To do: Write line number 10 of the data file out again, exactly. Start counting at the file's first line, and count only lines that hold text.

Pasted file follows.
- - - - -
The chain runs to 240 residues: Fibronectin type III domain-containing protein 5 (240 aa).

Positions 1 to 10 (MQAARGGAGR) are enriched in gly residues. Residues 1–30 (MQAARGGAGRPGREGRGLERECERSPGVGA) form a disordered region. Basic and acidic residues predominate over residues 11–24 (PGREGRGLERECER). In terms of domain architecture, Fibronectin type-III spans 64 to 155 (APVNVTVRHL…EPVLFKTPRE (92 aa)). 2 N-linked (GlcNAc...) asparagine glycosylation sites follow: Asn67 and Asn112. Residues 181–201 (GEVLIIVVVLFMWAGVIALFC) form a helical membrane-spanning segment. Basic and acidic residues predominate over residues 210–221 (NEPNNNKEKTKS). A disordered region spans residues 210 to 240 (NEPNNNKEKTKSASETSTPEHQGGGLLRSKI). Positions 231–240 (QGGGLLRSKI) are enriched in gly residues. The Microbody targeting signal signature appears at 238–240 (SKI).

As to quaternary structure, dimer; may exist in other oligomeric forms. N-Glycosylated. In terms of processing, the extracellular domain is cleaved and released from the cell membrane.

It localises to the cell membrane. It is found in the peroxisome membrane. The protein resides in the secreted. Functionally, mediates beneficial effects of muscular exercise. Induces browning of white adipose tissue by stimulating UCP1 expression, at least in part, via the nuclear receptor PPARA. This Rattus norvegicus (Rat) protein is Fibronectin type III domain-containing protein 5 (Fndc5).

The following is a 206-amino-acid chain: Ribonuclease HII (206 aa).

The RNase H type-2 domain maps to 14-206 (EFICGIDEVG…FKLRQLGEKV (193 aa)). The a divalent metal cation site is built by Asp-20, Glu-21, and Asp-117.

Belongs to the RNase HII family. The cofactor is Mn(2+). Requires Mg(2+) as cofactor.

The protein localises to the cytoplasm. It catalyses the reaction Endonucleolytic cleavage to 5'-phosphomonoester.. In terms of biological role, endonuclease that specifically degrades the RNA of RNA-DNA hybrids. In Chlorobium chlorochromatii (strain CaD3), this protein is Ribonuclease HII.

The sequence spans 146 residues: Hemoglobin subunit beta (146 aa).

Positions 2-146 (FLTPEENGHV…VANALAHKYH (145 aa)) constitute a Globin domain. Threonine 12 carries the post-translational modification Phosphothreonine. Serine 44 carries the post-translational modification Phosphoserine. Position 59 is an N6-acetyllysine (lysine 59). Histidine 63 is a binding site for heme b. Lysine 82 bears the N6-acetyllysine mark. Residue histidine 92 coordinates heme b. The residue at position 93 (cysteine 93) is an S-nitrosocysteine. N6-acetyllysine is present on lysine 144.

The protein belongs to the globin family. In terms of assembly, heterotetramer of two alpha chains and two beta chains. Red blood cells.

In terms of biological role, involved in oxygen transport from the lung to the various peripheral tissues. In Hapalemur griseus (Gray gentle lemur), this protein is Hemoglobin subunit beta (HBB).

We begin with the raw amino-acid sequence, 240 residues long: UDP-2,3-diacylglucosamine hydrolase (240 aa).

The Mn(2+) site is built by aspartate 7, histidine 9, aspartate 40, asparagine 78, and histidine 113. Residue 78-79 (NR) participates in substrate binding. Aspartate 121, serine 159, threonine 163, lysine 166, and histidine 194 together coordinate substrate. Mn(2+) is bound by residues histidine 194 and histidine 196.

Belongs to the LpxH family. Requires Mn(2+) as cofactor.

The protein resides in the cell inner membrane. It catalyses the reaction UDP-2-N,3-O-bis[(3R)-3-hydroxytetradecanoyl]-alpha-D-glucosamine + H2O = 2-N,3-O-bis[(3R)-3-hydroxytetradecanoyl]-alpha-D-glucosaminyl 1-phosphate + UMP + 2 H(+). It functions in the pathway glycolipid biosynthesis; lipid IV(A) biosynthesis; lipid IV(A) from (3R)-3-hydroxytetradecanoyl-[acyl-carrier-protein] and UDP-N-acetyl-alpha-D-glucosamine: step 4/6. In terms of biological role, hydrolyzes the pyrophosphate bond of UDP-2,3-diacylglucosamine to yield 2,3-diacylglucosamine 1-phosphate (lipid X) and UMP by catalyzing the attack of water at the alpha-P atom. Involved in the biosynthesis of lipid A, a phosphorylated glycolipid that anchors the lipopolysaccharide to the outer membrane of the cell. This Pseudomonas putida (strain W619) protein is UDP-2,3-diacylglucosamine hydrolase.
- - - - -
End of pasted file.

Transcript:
Positions 2-146 (FLTPEENGHV…VANALAHKYH (145 aa)) constitute a Globin domain. Threonine 12 carries the post-translational modification Phosphothreonine. Serine 44 carries the post-translational modification Phosphoserine. Position 59 is an N6-acetyllysine (lysine 59). Histidine 63 is a binding site for heme b. Lysine 82 bears the N6-acetyllysine mark. Residue histidine 92 coordinates heme b. The residue at position 93 (cysteine 93) is an S-nitrosocysteine. N6-acetyllysine is present on lysine 144.